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Gareth Koch & Martin Kennedy - Music in The Afterlife (Foghorn Records)

25 February 2023

Throughout my 40-year love for The Church, I’ve enjoyed myriad releases from singer/songwriter Steve Kilbey. His prolific solo and side project output over the last four decades is frankly overwhelming, but worthy of time and exploration.

Through Steve’s work separately with two fellow Australian musicians, Gareth Koch and Martin Kennedy, I discovered ”Music In The Afterlife” just released on Foghorn Records in January 2023. Notably, while each had worked with Steve in the past, Gareth and Martin hadn’t worked together prior to this beautiful new instrumental album despite both being based in Tasmania.

For the uninitiated, Gareth Koch is an ARIA Award winning performer, composer and songwriter. With considerable prowess as a classical and flamenco guitarist and a PhD in Music under his belt, he’s produced sometimes arcane releases that range stylistically from medieval to post-modern psychedelia.

In addition to frequently working with Kilbey, Martin Kennedy produces atmospheric, occasionally ambient electronic music as All India Radio. Seek out his albums for the music as much as the psychedelic cover artwork. The titles alone (e.g., ”Afterworld”, ”Utopia”, and ”Lost Songs From Infinity”) shed light on Martin’s interest in intangible places and how the theme for the new “Afterlife” album may have been conceived.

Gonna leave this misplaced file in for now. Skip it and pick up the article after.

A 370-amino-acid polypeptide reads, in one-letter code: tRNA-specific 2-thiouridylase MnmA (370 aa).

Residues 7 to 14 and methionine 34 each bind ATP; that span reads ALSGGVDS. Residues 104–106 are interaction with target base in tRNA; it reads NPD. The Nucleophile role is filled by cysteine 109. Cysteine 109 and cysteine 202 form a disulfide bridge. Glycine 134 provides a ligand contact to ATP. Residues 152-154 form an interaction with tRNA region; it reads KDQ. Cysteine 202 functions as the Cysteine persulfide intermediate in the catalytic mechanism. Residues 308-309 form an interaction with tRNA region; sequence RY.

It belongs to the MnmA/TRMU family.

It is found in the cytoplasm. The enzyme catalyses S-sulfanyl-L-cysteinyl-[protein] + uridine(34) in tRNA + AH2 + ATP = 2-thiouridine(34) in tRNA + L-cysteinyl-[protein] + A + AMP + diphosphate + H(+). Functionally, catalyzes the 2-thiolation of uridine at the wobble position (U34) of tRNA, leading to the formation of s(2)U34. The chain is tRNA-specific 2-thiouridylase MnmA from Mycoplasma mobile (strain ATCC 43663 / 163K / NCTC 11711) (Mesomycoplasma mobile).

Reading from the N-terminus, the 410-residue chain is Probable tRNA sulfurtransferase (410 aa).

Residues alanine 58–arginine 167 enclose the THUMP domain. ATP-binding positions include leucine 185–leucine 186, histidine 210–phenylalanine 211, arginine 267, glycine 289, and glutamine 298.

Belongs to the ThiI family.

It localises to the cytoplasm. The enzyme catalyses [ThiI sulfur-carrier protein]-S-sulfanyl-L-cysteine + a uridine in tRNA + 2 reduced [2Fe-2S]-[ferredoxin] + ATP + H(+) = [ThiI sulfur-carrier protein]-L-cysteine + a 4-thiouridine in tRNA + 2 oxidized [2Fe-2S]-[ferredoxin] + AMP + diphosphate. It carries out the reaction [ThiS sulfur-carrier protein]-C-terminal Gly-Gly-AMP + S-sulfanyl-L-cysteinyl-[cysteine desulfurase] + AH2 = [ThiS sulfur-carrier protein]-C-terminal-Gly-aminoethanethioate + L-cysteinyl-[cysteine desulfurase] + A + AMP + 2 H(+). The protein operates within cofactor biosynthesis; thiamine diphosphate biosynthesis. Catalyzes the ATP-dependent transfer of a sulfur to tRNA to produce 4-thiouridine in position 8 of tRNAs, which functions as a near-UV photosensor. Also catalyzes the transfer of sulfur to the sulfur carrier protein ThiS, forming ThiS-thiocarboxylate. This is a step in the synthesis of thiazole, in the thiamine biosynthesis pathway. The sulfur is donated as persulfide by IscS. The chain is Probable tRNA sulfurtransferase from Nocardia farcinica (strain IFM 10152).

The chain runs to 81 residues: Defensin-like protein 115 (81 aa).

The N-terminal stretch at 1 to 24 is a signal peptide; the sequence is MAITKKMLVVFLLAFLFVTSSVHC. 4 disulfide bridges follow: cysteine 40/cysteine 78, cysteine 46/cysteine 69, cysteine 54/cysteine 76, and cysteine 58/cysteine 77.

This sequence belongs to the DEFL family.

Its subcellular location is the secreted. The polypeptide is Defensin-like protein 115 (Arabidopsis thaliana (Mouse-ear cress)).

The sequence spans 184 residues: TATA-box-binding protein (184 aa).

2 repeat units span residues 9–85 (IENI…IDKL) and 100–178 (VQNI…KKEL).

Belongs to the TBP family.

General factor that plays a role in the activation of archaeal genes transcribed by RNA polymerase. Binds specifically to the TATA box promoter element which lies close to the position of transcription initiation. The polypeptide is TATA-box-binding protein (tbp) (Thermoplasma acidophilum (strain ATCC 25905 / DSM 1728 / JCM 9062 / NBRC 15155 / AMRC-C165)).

With the new album, ”Music In The Afterlife” I was immediately taken by a few things. The album seamlessly blends acoustic passages with bass and electronic beats and swirling keyboard accents. The key here is that the resulting song pieces are balanced, deftly walking the line between being too sonically full or too stripped down. This music is not quite ambient, but not so in your face as to prevent you from listening while working or reading. Importantly, for me at least, the music evokes something positive, but it does so without sounding new age, plodding, or contrived. Too often, I find that instrumental music imparts gloom or turmoil. If this is music in the afterlife, I’m all for it. Selfishly, I’m happy that I have a glimpse of this music while I’m still on Earth.


I was enamored enough that I recently reached out to Gareth to ask him a few questions about the new LP, how it came about, and more.